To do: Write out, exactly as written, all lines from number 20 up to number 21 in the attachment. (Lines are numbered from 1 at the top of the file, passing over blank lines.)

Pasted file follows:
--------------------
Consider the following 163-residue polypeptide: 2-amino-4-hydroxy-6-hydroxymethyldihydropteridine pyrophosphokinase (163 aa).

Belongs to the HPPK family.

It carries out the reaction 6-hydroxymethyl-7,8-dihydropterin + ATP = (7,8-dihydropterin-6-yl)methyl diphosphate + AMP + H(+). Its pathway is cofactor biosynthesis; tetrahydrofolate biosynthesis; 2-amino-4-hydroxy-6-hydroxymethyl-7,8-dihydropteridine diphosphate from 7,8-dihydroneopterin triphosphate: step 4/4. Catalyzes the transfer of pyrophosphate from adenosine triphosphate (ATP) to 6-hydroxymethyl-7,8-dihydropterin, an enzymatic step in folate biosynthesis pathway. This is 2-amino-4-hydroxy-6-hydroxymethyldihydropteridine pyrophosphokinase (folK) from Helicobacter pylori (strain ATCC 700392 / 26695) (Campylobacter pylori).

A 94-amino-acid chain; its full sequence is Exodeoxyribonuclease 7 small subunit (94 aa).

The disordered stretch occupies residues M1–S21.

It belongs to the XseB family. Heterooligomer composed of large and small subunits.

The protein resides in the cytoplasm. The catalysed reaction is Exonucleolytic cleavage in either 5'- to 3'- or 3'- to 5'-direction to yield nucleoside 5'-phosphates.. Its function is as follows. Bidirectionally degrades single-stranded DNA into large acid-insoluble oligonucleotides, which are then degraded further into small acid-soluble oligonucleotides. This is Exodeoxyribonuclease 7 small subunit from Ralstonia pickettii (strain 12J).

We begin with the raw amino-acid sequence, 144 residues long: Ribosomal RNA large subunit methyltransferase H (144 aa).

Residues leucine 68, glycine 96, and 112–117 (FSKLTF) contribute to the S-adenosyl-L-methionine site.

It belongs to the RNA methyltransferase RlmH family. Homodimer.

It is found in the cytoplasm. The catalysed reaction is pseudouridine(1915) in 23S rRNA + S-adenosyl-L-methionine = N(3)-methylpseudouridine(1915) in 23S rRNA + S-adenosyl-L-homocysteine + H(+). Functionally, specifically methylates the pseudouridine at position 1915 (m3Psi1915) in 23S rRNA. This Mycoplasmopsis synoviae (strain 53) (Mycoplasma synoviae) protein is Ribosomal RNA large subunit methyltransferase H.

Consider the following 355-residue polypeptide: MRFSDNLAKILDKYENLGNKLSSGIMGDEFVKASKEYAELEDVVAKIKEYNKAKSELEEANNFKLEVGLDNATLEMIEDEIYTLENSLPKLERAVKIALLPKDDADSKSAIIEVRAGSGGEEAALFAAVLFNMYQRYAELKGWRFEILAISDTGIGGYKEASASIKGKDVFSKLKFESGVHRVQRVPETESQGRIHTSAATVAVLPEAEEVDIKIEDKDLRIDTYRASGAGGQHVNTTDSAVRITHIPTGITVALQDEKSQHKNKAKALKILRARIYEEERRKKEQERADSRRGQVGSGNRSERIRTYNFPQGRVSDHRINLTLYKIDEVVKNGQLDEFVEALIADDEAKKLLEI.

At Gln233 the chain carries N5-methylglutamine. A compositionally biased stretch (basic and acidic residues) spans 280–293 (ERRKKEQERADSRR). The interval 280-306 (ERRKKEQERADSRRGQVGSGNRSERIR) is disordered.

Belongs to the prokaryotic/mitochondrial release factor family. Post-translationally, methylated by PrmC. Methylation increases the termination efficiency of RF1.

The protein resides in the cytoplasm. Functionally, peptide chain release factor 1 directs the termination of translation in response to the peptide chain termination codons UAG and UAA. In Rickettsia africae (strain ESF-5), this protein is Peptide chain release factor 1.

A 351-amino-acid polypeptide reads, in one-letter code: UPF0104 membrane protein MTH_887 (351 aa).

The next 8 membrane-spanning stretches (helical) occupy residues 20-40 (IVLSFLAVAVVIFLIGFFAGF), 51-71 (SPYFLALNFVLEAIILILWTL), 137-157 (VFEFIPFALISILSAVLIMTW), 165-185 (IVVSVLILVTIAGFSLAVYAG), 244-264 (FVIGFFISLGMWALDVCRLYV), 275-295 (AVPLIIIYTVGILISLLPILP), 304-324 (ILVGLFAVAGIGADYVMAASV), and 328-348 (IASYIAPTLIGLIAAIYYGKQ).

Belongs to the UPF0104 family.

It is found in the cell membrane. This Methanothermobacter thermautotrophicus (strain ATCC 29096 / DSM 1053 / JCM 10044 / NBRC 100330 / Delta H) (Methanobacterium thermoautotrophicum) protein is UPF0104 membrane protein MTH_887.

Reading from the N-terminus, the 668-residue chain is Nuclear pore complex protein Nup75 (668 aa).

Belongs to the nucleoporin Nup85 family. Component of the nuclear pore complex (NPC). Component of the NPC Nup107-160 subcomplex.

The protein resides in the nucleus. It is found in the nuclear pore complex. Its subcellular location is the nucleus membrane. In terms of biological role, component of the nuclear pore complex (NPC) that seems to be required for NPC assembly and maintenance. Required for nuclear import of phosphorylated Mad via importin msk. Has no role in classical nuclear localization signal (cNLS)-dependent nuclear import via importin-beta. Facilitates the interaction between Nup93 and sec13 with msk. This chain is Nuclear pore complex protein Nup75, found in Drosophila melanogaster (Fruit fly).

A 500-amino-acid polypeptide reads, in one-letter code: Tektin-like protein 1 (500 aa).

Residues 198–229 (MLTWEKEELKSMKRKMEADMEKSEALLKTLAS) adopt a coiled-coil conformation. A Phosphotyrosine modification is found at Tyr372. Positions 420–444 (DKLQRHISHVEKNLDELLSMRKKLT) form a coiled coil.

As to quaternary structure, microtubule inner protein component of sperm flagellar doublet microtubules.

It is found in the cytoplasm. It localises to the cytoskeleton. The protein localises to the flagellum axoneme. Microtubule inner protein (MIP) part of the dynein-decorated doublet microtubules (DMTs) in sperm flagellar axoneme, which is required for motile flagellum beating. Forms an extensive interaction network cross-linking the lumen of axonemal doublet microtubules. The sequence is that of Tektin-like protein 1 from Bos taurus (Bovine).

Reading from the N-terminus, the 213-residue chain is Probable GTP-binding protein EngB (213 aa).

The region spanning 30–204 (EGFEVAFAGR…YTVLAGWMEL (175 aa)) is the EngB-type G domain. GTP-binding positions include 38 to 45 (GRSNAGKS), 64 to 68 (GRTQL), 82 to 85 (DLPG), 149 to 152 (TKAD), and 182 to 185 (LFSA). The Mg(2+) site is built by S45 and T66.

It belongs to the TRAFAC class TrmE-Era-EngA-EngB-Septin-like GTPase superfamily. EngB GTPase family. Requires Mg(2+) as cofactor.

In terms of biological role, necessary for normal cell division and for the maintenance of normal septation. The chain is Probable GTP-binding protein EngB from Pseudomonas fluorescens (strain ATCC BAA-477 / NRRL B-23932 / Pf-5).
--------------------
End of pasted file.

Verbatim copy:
Reading from the N-terminus, the 668-residue chain is Nuclear pore complex protein Nup75 (668 aa).

Belongs to the nucleoporin Nup85 family. Component of the nuclear pore complex (NPC). Component of the NPC Nup107-160 subcomplex.